In the last two weeks, we have seen malware bypass Google Play once again, and others leap over the 2FA obstacle. In addition, new reports show that even the most guarded vendors’ security designs can allow malware to infect them through built-in flaws. Let’s review the top stories:

Blackphone: A Bleak Vulnerability Found

Researchers discovered a vulnerability in Blackphone, which is supposedly one of the most secure phones on the market. The vulnerability was found in the phone’s NVIDIA Icera modem which communicates with an open socket with elevated privileges. This port could potentially receive commands from other applications installed on the phone. If exploited, the vulnerability allows the attacker to completely take over the device. For full info here is the Securityweek’s report.

Why is this significant?

Such vulnerabilities in various devices, including secure-by-design devices, point out the need for a new kind of mobile security. Security measures must be able to detect zero-days and other malware trying to take control of your device. This is especially true for Android devices due to fragmentation issues and constant delays in patches that block possible vulnerabilities.

BrainTest Causes More Headaches

This malicious app family discovered by Check Point in September has reappeared on Google Play. Google subsequently removed 13 apps belonging to the same family from the store. Just like previous versions, these apps managed to bypass Google’s protection by becoming embedded into seemingly legitimate apps that were allowed into Google Play. Once on a device, these apps root the device and download more apps without permission.

Why is this significant?

Even the known mobile threats can continue to be dangerous. New threats though are on the rise and continue to adapt to security changes to infect devices. Malicious apps manage to get into Google Play over and over. They achieve this by using permutation and obfuscation techniques that bypass regular AVs and protections. Therefore – the solution is to use a threat emulation and prevention solution that can detect such variants of malware.

Turkish Clicker Keeps On Clicking

The Check Point research team discovered an extensive ad network malware campaign on the Google Play store. The malware is embedded in various apps, which activate a malicious JS to click on as many ads as possible. Read our full blog post for further details.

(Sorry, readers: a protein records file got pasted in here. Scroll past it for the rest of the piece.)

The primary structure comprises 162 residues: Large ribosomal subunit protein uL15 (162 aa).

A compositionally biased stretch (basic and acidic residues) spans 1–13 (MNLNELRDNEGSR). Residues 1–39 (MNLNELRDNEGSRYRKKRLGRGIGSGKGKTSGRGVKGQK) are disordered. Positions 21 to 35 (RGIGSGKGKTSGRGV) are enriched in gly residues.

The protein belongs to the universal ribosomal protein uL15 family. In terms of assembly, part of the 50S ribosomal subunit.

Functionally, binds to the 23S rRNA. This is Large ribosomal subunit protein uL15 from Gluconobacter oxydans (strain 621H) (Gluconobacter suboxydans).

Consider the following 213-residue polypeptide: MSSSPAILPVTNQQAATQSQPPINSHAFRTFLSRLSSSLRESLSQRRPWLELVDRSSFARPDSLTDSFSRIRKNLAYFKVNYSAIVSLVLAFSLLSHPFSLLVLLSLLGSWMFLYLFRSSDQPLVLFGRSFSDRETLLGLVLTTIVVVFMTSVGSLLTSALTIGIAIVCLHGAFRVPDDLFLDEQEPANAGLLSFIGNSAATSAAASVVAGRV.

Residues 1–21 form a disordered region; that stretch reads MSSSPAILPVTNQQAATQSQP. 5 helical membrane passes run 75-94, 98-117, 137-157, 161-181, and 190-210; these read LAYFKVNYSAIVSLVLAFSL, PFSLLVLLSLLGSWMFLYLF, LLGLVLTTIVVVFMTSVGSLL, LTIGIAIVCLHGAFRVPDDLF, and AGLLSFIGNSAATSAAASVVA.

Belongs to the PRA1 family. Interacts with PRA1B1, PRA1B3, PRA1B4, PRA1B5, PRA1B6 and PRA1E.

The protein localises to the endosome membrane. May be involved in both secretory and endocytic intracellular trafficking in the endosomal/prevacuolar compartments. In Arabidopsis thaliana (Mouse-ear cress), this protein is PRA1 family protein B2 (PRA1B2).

Why is this significant?

Although this malware was only intended to generate ad revenue, the next attack could easily target corporate or personal information on infected devices. That could put personal financial data, business records, and other sensitive information at risk. The discovery of previously unknown malware emphasizes the importance of implementing security solutions that can detect and mitigate threats.

2FA: More Is No Longer Better

Two-factor authentication measures were devised after numerous cases of credential theft from users. The idea is that once a user wants to access an account, he receives an SMS containing a temporary passcode from the service provider. Due to concerns that a potential attacker could gain access to SMSs, the method was changed by some vendors to an automated phone call. This was thought to be much harder for a potential attacker to intercept, until a development of known malware called Bankosy was found.

This is a tweak of the malware framework “GMbot” also used by the Singaporea banker malware analyzed by Check Point. The modified malware can now redirect calls containing temporary passcodes to the attackers. Assuming the attackers also managed to obtain the user’s credentials, this new ability making two-factor authentication security methods useless.

Why is this significant?

Two-factor authentication methods are used by various services, including banking, education and even social networks. (Click here for a full list.) This security measure was considered to be very safe up until now, especially when it included voice calls as the second part authentication. This is a natural yet disturbing development on the cyber criminal’s side that requires the use of additional security precautions.

Oren Koriat is a Mobile Information Security Analyst in the Check Point Mobile Threat Prevention Research Group. He is a technology enthusiast and a polyglot, whose expertise is in the field of Asian mobile software markets. Koriat holds a degree in linguistics from Bar Ilan University.


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